Once upon a time, I had a laptop. Back in 2007, not long after this blog started, I bought a Toshiba Satellite and ran a series of “New Laptop Diaries” about it.
Well it’s finally burned out, a combination of the (in my experience, at least) shoddy hardware that Toshiba provides and the disaster that was Windows Vista. Before I lost all my data to a machine that would barely start and even when it did would shut down when you jiggled the power cord a little, I copied everything important onto my storage and went out and bought an HP Envy 700-214 Desktop PC. Here it is, glowering beneath my desk.
It comes in this box, and is packed full of Windows 8.1 goodness and bloatware. Fortunately at work I’ve learned to deal with much of this. Good specs: 12MB of RAM, a 2 terabyte hard drive, and a speedy Intel processor.
When plugged in my monitor using the DVI port, it looked fabulous. The monitor had been attached to my laptop as a secondary, using the VGA connection, but it really didn’t do it justice. Neither does this photograph:
Setup was a breeze. I was more cautious than I needed to be, because the instructions were Ikea-ish in their sketchy icon style (only not as good). But I plugged it in, hit the power button and off it went. It found my wireless network, connected, found my Microsoft account information and ported it all over, and after about 10 minutes of watching the screen change color I was ready to start working.
A computer like this doesn’t really come with anything I especially need to use to get any work done. Office is a trial version, the only browser is IE, there’s no Java, no image-editing program, no code-monkey editor. The old laptop had a bunch of great programs that I don’t have the disks for. You know the type. That was actually one of the hurdles I perceived in updating — losing Photoshop, Office, Dreamweaver, Sibelius and several others.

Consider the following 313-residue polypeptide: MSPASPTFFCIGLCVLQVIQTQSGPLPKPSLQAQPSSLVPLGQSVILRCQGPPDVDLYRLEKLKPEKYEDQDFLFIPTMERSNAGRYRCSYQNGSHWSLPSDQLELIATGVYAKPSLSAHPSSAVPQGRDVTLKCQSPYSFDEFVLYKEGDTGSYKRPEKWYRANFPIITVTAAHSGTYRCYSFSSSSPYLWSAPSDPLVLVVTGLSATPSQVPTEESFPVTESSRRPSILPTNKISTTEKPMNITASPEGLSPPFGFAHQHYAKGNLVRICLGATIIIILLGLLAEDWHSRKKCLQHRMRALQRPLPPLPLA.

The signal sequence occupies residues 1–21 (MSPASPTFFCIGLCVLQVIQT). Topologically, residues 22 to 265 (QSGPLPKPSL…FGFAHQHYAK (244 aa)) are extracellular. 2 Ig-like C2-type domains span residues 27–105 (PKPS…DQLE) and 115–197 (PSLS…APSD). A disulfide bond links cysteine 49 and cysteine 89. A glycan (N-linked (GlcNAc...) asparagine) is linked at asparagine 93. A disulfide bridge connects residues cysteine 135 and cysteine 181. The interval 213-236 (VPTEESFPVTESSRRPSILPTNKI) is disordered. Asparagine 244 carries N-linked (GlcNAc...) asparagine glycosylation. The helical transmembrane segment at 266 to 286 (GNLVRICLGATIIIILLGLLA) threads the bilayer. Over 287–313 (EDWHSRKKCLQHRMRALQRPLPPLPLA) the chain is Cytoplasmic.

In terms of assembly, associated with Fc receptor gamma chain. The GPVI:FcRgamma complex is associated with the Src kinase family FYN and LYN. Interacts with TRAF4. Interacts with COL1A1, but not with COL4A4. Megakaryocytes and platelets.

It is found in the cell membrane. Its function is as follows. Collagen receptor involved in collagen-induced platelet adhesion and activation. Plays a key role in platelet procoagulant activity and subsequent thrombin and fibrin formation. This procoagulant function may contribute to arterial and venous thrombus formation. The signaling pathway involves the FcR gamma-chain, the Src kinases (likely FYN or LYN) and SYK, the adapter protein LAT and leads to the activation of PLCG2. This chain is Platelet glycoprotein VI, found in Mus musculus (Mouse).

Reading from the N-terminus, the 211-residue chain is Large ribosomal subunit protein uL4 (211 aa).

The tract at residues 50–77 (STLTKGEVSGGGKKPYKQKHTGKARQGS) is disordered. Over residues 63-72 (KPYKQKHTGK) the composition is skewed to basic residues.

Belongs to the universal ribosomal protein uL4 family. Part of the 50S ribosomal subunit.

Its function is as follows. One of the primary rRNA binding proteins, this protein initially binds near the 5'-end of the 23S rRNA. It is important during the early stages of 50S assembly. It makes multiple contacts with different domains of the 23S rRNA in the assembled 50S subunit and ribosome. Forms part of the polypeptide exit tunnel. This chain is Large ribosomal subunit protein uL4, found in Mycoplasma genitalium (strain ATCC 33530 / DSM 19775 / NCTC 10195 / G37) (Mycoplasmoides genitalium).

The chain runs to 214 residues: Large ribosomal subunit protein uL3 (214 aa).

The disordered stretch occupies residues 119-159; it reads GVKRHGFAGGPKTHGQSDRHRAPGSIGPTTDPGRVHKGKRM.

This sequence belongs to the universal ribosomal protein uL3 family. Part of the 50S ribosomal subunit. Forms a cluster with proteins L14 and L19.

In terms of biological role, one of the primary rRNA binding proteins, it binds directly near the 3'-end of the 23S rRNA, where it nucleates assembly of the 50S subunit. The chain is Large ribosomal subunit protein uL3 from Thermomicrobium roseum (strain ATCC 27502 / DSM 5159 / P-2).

But welcome to the 2010s. Paint.net, Open Office, Eclipse — and there’s probably a nice replacement for Sibelius out there — will do the job fine. I installed them all, and I’ve got what I need. I was happy to see that Open Office can even open my password-protected Excel files.
OMG So Much Mail
Another big task was my email. I’ve been using Thunderbird since forever, and haven’t been too good about purging old emails. And so my profile was close to 10 gigs. Yeow. Just copying it over onto the backup drive took all day (the problem with Vista’s Wi-Fi speed never really went away. It copied files to the backup drive at speeds approaching 150K per second. Yes, K).
Thunderbird isn’t supported anymore, apparently. Which is actually fine since the program kind of sucked. But to get my email archive into a state of availability I needed to get something running, so I followed Mozilla’s directions on moving to a different machine and …. nothing. Thunderbird would launch, and immediately freeze.
I’d heard Postbox was a really good option. I’ll have to pay for it, but I think I will. In frustration, I installed it and on first run it asked me if I wanted to import my Thunderbird settings and mail. And what do you know, it worked.
An FTP client, and bringing back my working files for web development from the backup drive. Stay tuned.